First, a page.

ERIC Number: ED271963
Record Type: RIE
Publication Date: 1986-Mar
Reference Count: 0
Toward a Contrastive New Rhetoric--A Rhetoric of Process.
Contrastive rhetoric theory, an extension of contrastive grammar, holds that the rhetorical predispositions of a student's native language will interfere with attempts to learn the rhetoric of a second language; and that because speakers of different languages think differently, they organize paragraphs differently, a situation which influences second language acquisition, especially with respect to writing. While this theory is attractive, its major flaw is in its simplistic view of rhetoric, which ignores elements such as memory, style, delivery, and invention. To learn more about the contrasts in non-native speakers' rhetoric, 77 students of varied linguistic backgrounds (46 Arabs, 4 Iranians, 7 Indonesians and Malaysians, 14 Japanese, and 6 Spanish speakers) from 3 intensive pre-college English classes and 4 freshman composition classes were surveyed concerning the writing instruction, where rhetoric is learned, in their native countries. Several generalizations emerged: (1) heavy emphasis on grammar in all countries; (2) emphasis on organization patterns similar to those taught in the United States, in all countries except Spain; (3) little exposure to newer techniques of process-teaching and revising; and (4) lack of variety in writing assignment type. There were also contrasts in assignment type, teaching environment, relative oral/written emphasis, structured experiences with writing. The survey instrument and response tallies are appended. (MSE)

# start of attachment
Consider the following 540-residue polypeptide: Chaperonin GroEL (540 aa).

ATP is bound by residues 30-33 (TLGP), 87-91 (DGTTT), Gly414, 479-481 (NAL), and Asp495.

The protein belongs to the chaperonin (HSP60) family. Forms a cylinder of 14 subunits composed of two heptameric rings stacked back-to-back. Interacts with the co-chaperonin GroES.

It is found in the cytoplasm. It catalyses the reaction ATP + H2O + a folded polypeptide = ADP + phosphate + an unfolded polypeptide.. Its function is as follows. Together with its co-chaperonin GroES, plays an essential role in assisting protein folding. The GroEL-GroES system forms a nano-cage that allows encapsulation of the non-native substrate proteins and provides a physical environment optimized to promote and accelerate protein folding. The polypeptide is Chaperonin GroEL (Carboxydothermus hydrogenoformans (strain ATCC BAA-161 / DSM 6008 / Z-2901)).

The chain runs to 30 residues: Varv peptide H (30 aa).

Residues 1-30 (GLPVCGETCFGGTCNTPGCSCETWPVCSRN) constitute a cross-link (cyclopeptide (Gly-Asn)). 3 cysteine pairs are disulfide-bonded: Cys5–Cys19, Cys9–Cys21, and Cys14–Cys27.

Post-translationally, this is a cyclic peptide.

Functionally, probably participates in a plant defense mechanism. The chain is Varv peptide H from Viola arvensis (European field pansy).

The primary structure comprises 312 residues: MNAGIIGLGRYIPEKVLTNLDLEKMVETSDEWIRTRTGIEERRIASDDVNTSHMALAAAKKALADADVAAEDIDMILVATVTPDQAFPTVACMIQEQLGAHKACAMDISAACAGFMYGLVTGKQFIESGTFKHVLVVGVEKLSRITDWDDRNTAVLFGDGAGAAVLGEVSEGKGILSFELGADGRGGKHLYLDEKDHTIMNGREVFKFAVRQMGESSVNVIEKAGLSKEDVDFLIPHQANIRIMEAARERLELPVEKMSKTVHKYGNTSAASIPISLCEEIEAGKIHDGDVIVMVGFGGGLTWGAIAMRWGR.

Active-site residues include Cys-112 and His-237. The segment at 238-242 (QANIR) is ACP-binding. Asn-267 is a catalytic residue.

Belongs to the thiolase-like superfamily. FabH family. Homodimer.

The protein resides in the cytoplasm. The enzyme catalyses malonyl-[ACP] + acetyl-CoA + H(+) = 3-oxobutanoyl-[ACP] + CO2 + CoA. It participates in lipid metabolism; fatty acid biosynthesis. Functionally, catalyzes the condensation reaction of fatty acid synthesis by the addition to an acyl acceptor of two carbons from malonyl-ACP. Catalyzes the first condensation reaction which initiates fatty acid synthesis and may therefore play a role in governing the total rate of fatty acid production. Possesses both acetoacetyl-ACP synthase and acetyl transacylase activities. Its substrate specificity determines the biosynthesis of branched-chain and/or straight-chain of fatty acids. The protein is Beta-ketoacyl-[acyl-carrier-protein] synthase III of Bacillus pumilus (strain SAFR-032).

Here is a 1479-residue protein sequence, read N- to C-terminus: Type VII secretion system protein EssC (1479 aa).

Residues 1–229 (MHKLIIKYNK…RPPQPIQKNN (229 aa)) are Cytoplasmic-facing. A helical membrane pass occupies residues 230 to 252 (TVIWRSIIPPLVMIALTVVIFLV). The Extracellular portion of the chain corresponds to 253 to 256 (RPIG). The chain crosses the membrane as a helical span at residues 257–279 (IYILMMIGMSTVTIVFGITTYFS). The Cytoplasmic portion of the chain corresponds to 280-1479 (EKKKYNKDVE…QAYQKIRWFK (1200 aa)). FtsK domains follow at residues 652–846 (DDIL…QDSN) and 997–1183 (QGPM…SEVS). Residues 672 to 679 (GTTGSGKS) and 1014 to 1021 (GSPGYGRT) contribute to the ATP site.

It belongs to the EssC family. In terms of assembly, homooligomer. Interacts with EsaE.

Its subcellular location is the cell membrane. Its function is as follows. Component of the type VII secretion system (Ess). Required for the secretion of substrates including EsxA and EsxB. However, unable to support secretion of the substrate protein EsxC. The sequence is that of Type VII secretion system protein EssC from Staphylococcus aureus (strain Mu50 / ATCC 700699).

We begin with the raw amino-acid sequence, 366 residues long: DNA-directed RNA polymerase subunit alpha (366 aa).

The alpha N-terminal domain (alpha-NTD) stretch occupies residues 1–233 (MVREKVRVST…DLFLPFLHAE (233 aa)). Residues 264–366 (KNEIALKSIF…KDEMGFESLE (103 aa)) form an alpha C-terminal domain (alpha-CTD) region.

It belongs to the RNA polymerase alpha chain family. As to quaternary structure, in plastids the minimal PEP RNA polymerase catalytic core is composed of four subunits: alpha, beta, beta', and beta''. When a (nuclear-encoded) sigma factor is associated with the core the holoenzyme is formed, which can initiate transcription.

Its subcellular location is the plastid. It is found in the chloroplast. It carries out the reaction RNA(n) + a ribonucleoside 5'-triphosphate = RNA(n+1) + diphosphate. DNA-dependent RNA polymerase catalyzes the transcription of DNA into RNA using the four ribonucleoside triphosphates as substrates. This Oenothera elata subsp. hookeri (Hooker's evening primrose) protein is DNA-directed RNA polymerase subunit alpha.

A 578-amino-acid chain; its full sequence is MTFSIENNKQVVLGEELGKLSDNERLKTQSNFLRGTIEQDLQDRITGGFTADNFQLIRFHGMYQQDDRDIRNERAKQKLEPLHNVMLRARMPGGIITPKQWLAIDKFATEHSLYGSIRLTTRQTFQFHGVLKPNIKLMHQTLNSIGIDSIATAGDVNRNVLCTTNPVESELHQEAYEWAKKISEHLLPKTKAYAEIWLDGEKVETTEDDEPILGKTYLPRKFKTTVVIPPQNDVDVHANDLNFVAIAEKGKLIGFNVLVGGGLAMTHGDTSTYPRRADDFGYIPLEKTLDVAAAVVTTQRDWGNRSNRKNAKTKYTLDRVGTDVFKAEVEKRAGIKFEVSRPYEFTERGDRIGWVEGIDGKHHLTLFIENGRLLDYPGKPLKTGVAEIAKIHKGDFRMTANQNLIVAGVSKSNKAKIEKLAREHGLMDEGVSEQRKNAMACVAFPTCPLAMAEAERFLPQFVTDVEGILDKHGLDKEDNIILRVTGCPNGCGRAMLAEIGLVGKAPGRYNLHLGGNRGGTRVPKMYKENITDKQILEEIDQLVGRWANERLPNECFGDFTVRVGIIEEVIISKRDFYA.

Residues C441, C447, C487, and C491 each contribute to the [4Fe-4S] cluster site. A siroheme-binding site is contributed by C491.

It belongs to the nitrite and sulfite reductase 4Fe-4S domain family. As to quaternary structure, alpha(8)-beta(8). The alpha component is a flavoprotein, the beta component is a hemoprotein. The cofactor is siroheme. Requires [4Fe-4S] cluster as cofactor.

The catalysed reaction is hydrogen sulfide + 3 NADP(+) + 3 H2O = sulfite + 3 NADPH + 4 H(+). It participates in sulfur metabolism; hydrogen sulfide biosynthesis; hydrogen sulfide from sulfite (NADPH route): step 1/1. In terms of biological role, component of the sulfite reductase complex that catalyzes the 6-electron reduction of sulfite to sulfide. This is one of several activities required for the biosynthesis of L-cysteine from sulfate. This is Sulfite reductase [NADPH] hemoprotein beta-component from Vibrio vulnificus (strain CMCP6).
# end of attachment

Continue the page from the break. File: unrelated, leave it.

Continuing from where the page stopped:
Descriptors: Classroom Techniques, College Students, Comparative Analysis, Contrastive Linguistics, English for Academic Purposes, Foreign Students, Higher Education, Intensive Language Courses, Rhetoric, Second Language Instruction, Surveys, Teaching Methods, Writing (Composition), Writing Processes
Publication Type: Reports - Research; Speeches/Meeting Papers
Education Level: N/A
Audience: Teachers; Practitioners
Authoring Institution: N/A
Note: Paper presented at the Annual Meeting of the Teachers of English to Speakers of Other Languages (20th, Anaheim, CA, March 3-8, 1986).